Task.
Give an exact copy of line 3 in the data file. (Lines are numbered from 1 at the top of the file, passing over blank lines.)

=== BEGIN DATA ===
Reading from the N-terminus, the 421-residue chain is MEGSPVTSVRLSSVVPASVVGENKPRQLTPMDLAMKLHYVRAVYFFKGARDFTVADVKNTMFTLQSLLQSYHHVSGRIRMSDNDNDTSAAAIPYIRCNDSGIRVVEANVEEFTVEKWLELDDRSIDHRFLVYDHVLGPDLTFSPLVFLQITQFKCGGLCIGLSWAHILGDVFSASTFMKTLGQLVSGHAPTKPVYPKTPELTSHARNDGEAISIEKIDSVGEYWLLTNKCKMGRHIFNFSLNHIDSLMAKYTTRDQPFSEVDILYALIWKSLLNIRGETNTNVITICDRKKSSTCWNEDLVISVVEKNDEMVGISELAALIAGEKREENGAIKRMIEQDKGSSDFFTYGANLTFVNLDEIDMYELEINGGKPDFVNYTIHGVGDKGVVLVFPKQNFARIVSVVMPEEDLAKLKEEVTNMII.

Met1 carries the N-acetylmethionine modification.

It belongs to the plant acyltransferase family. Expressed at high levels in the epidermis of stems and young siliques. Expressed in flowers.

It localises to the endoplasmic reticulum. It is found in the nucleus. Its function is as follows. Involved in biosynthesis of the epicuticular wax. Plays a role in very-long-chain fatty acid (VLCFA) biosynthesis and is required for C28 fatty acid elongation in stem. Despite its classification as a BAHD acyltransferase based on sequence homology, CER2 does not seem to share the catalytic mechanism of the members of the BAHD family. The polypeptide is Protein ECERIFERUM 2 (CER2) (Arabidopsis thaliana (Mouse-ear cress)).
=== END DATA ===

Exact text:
It belongs to the plant acyltransferase family. Expressed at high levels in the epidermis of stems and young siliques. Expressed in flowers.